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Time To Pursue The Pawpaw, America's Fleeting Fall Fruit

Pawpaws may look like mangoes, but unlike other tropical fruits, they are native to North America.
Abby Verbosky for NPR
Pawpaws may look like mangoes, but unlike other tropical fruits, they are native to North America.

If you've never tasted a pawpaw, now is the moment.

For just a few weeks every year in September and October, this native, mango-like fruit falls from trees, everywhere from Virginia to Kansas and many points westward. (We discovered them several years back along the banks of the Potomac River when we ran into some kayakers who were snacking on them.)

Remember the old folk tune "Way Down Yonder in the Pawpaw Patch"? In parts of the country, there's no food more local and traditional.

But you still won't find pawpaws in the supermarket. They're fragile, and they go from underripe to overripe very quickly, so they'd be a challenge for the fruit supply chain to manage.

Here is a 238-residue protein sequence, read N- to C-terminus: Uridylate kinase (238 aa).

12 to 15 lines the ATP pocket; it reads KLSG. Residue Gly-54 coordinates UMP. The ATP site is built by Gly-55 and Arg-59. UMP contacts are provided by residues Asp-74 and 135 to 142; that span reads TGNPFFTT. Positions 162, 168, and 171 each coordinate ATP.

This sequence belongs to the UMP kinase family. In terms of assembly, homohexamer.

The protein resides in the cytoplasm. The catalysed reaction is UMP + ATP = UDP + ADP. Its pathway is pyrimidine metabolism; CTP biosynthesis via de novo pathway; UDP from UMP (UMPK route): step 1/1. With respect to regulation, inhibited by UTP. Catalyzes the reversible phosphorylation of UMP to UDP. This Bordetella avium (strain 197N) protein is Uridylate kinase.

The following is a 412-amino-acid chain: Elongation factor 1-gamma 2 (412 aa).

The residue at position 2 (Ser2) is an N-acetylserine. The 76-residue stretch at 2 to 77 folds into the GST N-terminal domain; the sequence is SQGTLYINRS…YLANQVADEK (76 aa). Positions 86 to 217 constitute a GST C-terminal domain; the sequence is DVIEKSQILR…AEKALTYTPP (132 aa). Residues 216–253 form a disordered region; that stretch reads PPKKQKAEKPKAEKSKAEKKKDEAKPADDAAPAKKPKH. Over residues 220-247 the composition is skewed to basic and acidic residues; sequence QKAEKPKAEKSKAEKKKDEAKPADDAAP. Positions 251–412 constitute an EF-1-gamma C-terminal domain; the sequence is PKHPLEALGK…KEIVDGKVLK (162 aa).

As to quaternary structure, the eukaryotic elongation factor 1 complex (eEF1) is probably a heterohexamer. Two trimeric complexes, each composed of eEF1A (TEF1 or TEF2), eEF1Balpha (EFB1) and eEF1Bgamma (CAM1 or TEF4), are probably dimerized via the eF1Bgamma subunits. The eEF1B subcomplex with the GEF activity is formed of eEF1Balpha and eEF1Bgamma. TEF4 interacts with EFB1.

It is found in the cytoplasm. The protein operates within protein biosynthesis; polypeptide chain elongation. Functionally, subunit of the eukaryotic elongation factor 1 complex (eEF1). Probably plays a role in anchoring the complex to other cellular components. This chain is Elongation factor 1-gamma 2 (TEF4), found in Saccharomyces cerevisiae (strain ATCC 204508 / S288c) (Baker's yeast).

Chris Chmiel is trying to change all that. He's the founder of Integration Acres, an actual pawpaw orchard near Athens, Ohio. Its motto? "Raising consciousness with cuisine."

Chmiel wants people to appreciate and consume this humble fruit. So he's promoting it at farmers markets and processing pawpaws into pulp that can be used in smoothies, baked goods and even beer.

He also helped organize the Ohio Pawpaw Festival, which happened Sept. 11-13. It celebrated this fruit with everything from pawpaw-infused beer to baked goods.

Last year, we sat down with Chmiel to talk about why he's devoted his life to promoting the pawpaw.

A version of this story was first published on Sept. 5, 2014.

Copyright 2021 NPR. To see more, visit https://www.npr.org.

Dan Charles is NPR's food and agriculture correspondent.
Allison Aubrey is a correspondent for NPR News, where her stories can be heard on Morning Edition and All Things Considered. She's also a contributor to the PBS NewsHour and is one of the hosts of NPR's Life Kit.